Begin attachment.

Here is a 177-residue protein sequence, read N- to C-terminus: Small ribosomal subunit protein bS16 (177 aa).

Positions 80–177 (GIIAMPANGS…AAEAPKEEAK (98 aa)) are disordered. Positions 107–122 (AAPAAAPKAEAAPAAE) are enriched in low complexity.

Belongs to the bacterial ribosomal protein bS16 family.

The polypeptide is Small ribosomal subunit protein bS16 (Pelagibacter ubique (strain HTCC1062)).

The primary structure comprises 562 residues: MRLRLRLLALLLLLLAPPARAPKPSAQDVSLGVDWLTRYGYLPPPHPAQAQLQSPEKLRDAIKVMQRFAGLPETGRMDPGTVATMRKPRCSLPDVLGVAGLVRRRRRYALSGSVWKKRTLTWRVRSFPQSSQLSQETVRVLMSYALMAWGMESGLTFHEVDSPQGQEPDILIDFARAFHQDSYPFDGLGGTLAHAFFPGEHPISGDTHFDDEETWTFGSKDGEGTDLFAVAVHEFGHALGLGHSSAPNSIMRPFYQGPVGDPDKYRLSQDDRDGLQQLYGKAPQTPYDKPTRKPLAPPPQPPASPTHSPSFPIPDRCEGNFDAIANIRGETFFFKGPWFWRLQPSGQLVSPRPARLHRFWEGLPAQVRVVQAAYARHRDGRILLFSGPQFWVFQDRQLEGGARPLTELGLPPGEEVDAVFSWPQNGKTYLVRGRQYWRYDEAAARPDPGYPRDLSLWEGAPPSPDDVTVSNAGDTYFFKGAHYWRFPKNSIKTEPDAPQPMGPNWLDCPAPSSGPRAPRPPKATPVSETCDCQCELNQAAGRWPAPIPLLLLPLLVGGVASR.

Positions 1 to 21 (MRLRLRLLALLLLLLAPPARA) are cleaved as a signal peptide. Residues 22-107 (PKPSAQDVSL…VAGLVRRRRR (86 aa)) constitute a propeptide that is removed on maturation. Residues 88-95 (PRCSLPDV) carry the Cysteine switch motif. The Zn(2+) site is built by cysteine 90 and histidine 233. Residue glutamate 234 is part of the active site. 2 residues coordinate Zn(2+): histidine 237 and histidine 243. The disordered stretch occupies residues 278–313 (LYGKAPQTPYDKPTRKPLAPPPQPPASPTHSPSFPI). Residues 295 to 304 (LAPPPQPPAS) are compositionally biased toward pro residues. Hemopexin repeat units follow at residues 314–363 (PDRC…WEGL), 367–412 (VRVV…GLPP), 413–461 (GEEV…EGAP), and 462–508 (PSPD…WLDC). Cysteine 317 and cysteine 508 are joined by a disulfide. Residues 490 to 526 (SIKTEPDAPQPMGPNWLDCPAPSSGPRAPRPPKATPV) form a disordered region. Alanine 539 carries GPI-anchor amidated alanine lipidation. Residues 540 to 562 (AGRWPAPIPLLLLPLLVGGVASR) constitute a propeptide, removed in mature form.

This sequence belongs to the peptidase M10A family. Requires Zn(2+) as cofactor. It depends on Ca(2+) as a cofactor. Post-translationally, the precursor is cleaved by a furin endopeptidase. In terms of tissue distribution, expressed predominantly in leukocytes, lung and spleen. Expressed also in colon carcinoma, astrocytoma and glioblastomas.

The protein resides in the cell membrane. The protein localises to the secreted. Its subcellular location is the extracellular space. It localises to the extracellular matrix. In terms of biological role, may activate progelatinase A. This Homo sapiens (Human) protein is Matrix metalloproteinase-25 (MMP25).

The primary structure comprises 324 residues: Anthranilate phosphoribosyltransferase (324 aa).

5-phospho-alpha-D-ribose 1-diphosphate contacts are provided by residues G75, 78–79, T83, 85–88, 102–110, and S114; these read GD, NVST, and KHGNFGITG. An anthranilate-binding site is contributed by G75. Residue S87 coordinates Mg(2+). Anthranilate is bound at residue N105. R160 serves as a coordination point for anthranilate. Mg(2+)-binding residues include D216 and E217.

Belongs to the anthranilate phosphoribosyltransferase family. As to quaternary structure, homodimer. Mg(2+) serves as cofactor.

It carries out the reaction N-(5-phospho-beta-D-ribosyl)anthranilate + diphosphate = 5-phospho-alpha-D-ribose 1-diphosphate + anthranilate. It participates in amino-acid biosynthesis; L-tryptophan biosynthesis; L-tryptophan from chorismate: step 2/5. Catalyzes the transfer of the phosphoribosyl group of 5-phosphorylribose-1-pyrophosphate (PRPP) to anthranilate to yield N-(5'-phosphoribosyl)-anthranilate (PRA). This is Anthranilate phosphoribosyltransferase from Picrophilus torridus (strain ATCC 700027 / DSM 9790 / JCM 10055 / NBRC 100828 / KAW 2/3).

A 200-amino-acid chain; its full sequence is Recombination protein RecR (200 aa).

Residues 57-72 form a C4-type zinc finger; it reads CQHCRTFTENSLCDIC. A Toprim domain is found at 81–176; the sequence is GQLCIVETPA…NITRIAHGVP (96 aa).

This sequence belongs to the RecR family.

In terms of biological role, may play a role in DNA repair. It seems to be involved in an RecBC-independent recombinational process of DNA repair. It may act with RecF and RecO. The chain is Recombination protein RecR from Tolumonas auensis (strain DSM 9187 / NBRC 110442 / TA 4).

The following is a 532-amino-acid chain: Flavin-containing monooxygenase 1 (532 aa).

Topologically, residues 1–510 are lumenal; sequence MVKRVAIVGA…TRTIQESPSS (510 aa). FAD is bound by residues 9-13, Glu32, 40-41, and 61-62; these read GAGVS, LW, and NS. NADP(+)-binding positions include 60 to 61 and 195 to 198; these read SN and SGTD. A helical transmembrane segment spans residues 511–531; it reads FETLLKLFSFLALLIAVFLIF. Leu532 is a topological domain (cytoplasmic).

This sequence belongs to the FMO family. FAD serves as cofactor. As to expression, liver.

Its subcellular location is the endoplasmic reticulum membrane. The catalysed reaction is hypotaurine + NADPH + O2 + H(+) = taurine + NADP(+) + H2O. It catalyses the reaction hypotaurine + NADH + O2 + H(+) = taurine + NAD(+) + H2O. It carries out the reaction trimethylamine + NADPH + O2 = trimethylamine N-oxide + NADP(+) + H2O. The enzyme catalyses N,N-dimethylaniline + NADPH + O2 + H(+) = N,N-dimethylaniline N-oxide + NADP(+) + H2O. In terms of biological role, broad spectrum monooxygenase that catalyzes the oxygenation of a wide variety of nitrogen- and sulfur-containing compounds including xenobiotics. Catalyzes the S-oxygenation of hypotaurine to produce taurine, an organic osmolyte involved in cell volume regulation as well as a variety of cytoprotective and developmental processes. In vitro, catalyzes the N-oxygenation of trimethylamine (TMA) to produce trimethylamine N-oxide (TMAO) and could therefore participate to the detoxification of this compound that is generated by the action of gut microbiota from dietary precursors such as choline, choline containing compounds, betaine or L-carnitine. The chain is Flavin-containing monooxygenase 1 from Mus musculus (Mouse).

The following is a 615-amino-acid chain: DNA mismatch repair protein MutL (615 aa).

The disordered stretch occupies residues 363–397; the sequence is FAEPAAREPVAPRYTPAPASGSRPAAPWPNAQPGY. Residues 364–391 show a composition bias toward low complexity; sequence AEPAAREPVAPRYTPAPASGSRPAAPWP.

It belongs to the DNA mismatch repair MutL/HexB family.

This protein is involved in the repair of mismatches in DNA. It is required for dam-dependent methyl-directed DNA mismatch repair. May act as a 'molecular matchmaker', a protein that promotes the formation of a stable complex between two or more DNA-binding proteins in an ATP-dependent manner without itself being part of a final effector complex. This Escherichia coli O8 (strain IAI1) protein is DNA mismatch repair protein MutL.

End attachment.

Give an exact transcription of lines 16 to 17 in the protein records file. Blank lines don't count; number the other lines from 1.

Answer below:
In terms of biological role, may play a role in DNA repair. It seems to be involved in an RecBC-independent recombinational process of DNA repair. It may act with RecF and RecO. The chain is Recombination protein RecR from Tolumonas auensis (strain DSM 9187 / NBRC 110442 / TA 4).

The following is a 532-amino-acid chain: Flavin-containing monooxygenase 1 (532 aa).